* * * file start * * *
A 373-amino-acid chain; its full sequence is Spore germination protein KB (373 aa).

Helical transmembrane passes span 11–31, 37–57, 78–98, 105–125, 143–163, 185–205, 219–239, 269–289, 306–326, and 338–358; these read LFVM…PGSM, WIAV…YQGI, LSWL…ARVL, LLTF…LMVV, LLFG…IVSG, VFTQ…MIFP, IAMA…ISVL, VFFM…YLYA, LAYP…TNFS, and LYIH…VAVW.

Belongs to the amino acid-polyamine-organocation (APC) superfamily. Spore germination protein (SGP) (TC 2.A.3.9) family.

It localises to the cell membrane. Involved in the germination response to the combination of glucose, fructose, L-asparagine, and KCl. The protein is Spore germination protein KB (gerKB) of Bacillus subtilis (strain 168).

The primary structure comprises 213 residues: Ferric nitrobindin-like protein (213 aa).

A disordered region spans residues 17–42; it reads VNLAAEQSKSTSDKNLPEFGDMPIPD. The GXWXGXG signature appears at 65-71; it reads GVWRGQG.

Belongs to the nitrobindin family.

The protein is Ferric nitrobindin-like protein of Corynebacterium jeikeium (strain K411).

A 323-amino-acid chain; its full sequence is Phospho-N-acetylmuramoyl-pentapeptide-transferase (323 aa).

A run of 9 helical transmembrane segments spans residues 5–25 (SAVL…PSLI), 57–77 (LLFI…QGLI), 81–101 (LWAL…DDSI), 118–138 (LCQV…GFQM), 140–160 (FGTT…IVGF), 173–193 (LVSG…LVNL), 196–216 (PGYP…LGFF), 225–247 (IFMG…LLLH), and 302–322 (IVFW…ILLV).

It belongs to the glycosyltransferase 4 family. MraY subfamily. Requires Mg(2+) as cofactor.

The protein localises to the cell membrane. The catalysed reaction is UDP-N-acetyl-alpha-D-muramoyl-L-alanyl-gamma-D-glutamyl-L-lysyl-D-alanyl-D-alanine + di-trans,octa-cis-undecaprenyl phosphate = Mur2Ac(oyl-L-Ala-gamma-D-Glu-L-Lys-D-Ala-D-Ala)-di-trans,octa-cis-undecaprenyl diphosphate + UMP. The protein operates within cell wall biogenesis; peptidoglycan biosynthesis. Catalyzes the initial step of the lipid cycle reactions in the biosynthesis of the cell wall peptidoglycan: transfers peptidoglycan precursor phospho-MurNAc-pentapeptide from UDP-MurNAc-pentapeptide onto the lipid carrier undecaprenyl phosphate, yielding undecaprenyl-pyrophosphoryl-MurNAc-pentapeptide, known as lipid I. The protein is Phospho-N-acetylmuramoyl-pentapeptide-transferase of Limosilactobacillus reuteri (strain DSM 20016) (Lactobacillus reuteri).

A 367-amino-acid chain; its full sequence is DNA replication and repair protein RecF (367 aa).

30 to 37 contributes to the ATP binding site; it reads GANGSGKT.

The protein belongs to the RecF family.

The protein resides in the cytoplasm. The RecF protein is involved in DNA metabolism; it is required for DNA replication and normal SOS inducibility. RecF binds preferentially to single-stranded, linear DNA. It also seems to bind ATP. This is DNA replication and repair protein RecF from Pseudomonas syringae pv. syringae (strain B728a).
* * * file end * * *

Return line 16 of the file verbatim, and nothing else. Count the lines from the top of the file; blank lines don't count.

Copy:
The protein resides in the cytoplasm. The RecF protein is involved in DNA metabolism; it is required for DNA replication and normal SOS inducibility. RecF binds preferentially to single-stranded, linear DNA. It also seems to bind ATP. This is DNA replication and repair protein RecF from Pseudomonas syringae pv. syringae (strain B728a).